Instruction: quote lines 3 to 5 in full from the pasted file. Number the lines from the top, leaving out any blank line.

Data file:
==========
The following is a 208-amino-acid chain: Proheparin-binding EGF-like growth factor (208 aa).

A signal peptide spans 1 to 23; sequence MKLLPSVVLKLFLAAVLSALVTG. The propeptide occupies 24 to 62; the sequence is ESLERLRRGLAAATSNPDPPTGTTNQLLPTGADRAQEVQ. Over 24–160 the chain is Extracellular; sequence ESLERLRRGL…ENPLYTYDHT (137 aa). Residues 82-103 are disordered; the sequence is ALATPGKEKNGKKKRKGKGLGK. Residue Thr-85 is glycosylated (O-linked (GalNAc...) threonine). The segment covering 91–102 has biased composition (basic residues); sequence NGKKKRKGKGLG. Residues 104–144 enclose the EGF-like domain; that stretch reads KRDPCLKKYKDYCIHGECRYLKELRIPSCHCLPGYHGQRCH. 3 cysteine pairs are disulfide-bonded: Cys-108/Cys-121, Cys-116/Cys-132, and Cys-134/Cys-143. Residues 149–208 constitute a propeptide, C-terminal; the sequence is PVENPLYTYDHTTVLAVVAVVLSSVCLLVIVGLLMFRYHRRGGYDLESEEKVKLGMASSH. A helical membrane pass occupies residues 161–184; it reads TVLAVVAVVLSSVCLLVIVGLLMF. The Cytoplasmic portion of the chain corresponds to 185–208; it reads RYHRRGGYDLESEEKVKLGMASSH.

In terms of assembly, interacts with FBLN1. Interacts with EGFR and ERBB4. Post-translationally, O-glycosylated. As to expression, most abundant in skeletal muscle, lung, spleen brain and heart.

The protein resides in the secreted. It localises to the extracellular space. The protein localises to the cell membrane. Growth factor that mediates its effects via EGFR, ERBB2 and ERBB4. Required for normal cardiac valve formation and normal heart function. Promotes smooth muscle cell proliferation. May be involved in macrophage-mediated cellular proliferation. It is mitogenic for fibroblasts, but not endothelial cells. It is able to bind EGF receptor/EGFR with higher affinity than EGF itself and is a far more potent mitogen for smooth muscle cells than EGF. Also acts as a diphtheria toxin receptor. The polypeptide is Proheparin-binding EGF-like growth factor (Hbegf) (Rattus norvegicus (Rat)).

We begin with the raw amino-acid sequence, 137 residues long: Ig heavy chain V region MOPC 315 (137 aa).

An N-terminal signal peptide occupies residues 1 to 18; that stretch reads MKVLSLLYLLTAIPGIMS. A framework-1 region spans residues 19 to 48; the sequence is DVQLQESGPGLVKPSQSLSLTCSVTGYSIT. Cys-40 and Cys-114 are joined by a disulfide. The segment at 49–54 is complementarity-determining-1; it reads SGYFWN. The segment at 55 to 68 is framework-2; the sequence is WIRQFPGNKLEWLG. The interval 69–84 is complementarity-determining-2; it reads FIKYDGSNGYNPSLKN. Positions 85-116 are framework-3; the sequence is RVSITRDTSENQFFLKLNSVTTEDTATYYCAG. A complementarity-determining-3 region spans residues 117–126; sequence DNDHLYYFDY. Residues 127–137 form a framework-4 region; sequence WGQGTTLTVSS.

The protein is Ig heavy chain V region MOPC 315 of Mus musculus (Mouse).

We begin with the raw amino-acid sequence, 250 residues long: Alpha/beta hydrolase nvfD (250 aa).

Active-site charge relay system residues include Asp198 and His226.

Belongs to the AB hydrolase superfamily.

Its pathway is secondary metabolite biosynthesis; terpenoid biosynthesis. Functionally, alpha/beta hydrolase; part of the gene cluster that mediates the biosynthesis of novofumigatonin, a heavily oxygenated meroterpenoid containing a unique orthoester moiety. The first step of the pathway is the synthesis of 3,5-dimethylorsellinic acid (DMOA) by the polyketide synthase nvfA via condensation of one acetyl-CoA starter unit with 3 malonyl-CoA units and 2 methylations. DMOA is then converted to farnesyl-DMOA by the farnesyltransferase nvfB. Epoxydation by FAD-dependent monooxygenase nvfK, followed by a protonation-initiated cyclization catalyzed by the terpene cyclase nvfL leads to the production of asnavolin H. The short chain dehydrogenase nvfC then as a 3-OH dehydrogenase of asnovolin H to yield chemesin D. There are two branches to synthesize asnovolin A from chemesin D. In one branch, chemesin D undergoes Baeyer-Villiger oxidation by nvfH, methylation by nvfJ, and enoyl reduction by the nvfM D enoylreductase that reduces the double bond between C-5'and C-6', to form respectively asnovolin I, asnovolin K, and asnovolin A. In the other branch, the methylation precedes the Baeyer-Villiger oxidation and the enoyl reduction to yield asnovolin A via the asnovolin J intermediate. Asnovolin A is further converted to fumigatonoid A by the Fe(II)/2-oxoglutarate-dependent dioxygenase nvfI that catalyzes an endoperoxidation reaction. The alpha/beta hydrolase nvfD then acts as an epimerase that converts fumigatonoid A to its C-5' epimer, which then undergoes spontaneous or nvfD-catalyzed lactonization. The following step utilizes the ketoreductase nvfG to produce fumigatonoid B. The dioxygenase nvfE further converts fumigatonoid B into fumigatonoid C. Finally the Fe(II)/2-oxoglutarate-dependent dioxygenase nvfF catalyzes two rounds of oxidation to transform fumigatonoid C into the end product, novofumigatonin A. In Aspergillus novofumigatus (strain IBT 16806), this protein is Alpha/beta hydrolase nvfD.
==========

In terms of assembly, interacts with FBLN1. Interacts with EGFR and ERBB4. Post-translationally, O-glycosylated. As to expression, most abundant in skeletal muscle, lung, spleen brain and heart.

The protein resides in the secreted. It localises to the extracellular space. The protein localises to the cell membrane. Growth factor that mediates its effects via EGFR, ERBB2 and ERBB4. Required for normal cardiac valve formation and normal heart function. Promotes smooth muscle cell proliferation. May be involved in macrophage-mediated cellular proliferation. It is mitogenic for fibroblasts, but not endothelial cells. It is able to bind EGF receptor/EGFR with higher affinity than EGF itself and is a far more potent mitogen for smooth muscle cells than EGF. Also acts as a diphtheria toxin receptor. The polypeptide is Proheparin-binding EGF-like growth factor (Hbegf) (Rattus norvegicus (Rat)).

We begin with the raw amino-acid sequence, 137 residues long: Ig heavy chain V region MOPC 315 (137 aa).